occupied 997 gram positive cocci, @7 yeast and 87 gram negative rods. 'n 59$ 3erg and Cord and in 59% Gant1 and ?enry used anaerobic isolation and obliggate anaerobes in "97 of their samples. Actinomyces, ;amrlobaction, :ubacteria, Fusobacteria, streptococcus and veilonells. 3ystorm and *und)uist found F97 of their isolation anaerobes. *and)uist concluded that accute inflammation of the periradicular area is induced by combinations of bacterial strains and predominately that of bacteriocids. 3lac. pigmented bacteriocidal, 3.gingivalis and 3. endodontalis were present only in acute infections. >lic. and associates were able to identify ?'E -?uman 'mmuno &eficiency Eirus/ in noninflammed dental pulps of patients with A'&* through the use of polyacrylase chain reaction -4;R/ test, which present in fibroblasts of pulp. Caidorf compiled a list of generali1ation regarding organisms isolated from root canal are : . Ci(ed infections are more common than single organism isolates. ". #he wide variety of organisms found are partially related to the periapical inserts and culture techni)ues of these investigations. %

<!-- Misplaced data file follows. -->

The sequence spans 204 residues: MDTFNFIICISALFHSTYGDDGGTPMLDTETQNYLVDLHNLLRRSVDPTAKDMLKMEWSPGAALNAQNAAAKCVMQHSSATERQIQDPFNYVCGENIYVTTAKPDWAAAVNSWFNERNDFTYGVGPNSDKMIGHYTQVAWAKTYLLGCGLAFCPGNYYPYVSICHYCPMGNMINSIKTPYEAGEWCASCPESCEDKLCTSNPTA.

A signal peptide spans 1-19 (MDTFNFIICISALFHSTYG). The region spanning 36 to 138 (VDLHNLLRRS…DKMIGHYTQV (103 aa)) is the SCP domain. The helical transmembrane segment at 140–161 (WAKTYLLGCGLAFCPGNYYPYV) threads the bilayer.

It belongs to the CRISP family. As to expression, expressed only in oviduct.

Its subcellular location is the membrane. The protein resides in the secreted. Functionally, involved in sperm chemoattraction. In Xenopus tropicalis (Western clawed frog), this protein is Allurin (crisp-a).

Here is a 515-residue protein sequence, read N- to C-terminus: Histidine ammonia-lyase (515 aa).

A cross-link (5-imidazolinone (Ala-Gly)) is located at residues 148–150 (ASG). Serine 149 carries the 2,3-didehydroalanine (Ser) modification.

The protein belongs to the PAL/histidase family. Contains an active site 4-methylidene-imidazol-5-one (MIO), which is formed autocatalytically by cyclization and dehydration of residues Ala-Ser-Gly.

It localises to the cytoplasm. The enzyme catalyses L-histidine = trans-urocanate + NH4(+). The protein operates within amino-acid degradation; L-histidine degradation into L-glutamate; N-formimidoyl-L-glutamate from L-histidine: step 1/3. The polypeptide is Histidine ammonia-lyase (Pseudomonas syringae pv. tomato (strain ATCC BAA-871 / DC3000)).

$. #he invasion of dentin from the pulp has been described but the type of organisms, growth rate and variability are poorly understood. %. 4ulpal isolates are similar to oral flora with gram positive cocci predominating. 8. +rganisms associated with flare ups do not differ from asymptomatic canal isolates. @. ;ultured organism elaborate a variety of invasive en1ymes. 9. #he present practice of treating the source of the infection of the root canal and not the periapical tissue confirms to the findings of ?edman.

BACTERIAL PATH0AYS INTO THE PULP